John Mitchell is no stranger to progressive music. Known for his work with It Bites, Frost*, Arena, Kino, and John Wetton, Mitchell has made a name for himself as a multi-talented musician, vocalist , writer, producer, sound engineer, and all around talent. Mitchell’s solo effort, Lonely Robot, is an opportunity for him to sit in the driver’s seat and combine all of his many talents into one musical project. His first Lonely Robot album, Please Come Home, was very well received in the progressive rock community. The album introduces us to the protagonist of the Lonely Robot project- The Astronaut- who weaves in and out of a philosophical, literate exploration of the human condition,on top of the starry backdrop of deep space. The much anticipated follow up, The Big Dream, brings The Astronaut to, in Mitchell’s words, “terra firma”, as he explores his own consciousness through dreams.
One of the biggest differences between Please Come Come and The Big Dream is the roster of musicians. Please Come Home was full of brilliant guest performances from Peter Cox (Go West). Kim Sevior (Touchstone), Steve Hogarth (Marillion), as well as narration by Lee Ingleby (of Harry Potter fame). The Big Dream, however, relies on a core group of musicians- Craig Blundell (Frost* and Steven Wilson’s live shows) on drums, Steve Vantsis (Fish and Tilt) on bass, and Liam Holmes on keys. The guests on the previous album made for an Ayreon-like experience, with different voices bringing different tonal elements to each of the songs. The Big Dream, however, sounds much more cohesive and solid, more like a record from a band, as opposed to a “rock opera”. Both albums are conceptual albums, although though there is not a structured, storied narrative throughout. Both deal with concepts and themes, through the frame of The Astronaut.
The Big Dream, starts with The Astronaut waking from a deep, cryogenic sleep, only to find that he is stuck in a dreamlike setting, much like the Linklater film Waking Life. The Astronaut struggles to make sense of his surroundings, and interacts in this dreamlike space, trapped in what Mitchell calls “a solipsistic haze”. The production of the album reflects this well, and is a testament to Mitchell’s ability to execute his vision, even in terms of sound production. The sonic intensity of the album varies from song to song, but they all have a glimmering, almost dreamlike sheen, whether it is a heavier song or a ballad.
The ambient and surreal “Prologue (Deep Sleep)” introduces the listener to this surreal dreamworld through a brief narration about the nature of reality as it relates to dreams and consciousness. This segues into “Awakenings”, which is a thrilling, epic opener with big riffs and hooks, all complementing Mitchell’s smoky but soulful voice. Mitchell jumps right into “Sigma”, which is equally as catchy and as strong of a number, with a memorable and very sing-able chorus. “In Floral Green” is a lovely gem of a song, and provides respite from two very strong, back to back rockers.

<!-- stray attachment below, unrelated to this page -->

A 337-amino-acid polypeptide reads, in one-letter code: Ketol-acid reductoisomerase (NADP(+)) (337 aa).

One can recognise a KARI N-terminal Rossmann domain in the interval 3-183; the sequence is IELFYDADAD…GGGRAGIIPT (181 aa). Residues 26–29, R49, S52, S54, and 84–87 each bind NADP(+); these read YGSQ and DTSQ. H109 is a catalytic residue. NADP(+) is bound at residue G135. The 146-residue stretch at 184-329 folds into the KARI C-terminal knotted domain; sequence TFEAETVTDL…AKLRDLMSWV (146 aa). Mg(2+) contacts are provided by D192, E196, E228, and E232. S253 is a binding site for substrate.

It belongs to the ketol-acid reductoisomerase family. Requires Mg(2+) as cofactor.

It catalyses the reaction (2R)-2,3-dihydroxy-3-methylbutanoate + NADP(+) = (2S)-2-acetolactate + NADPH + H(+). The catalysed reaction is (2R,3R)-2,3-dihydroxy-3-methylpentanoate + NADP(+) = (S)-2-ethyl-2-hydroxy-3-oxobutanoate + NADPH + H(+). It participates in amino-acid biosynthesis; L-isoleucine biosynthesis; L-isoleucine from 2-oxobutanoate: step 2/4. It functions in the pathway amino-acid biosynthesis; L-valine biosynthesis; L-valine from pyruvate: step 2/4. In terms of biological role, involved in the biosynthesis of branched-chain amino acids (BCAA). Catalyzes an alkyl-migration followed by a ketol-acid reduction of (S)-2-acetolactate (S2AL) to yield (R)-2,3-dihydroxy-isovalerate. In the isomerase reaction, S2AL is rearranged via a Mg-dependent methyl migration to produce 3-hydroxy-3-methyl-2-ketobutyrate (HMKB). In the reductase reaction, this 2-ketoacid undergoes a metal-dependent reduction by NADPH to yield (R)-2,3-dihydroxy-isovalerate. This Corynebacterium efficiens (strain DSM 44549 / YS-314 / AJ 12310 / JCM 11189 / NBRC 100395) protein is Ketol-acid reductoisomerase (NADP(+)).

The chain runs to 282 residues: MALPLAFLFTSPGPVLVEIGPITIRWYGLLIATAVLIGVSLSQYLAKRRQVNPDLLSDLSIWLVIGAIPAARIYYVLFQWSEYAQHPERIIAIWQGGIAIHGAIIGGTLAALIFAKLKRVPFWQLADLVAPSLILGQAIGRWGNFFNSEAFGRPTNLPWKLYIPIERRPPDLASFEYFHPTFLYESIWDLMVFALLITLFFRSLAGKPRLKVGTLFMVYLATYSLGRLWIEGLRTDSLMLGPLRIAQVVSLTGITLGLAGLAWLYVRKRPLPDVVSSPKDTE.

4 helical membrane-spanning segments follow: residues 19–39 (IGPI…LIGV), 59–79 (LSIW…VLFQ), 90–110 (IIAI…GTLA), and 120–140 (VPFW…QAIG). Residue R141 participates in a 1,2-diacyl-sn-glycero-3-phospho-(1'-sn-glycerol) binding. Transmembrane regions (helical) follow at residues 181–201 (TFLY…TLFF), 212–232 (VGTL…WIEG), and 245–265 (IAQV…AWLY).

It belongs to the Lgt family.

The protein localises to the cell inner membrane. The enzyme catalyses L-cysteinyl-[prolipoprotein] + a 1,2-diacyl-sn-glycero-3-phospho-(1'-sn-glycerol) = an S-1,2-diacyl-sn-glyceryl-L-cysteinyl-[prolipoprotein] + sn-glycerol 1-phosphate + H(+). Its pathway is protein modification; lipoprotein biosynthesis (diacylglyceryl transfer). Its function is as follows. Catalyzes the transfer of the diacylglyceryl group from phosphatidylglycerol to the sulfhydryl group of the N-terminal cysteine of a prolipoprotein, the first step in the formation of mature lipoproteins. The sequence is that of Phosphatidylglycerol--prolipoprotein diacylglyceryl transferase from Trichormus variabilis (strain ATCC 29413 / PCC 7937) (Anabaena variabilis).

“Everglow” is probably the strongest song on the album in terms of songwriting and statement. It starts with heavy guitars and scintillating keyboards that step into a subdued verse. The chorus returns in full force, with Mitchell’s husky voice backed up in perfectly executed 7/8. Every musician shines on this song, but Blundell’s intense drumming is exceptional . The combination of the melodicism, the heavy guitars and rhythm section, and Mitchell’s powerful vocal presence make this one of a few high points on the album.
Another track that stands out is “The Divine Art of Being”. Several of the songs are slower and more introspective, and this is one of the songs that trades the heavy guitars and intensity for a more subdued approach. Mitchell’s voice soars through a lovely, atmosphere-laden chorus, and the song fades out with a bit of an instrumental jam and a terrific and tasteful guitar solo.
In closing, this album is a big achievement from Mitchell, who has had a good career as a band member, producer, sound engineer, and contributor in several very iconic progressive rock bands, but has not yet had the ability to say, “Here I am.” John Mitchell reminds me of Richie Kotzen, who is a tremendous guitar player, singer, and songwriter, but has done such extensive work with groups and band that his talent and ability sometimes goes unnoticed. Mitchell is an amazing talent, and The Lonely Robot project is an opportunity for Mitchell to show the heights that he is capable of reaching, with a group of highly skilled musicians that understand his vision and allow him to go all out.
In closing, The Big Dream is a fantastic follow up album, but not because it’s identical to its predecessor. I think it matches the strength of Please Come Home, but for different reasons- so different that it’s almost futile to compare. The Big Dream is at times bold and bombastic, but in other times subdued and thoughtful. It’s overflowing with hooks that will pop in and out of your head for weeks after your first listen. For progressive music fans, The Big Dream will leave you wanting more. Luckily, Mitchell has confirmed a follow up album eventually. For now, we’ll just have to enjoy what we have.
Lonely Robot’s The Big Dream will be released on April 28, 2017. Click here to preorder.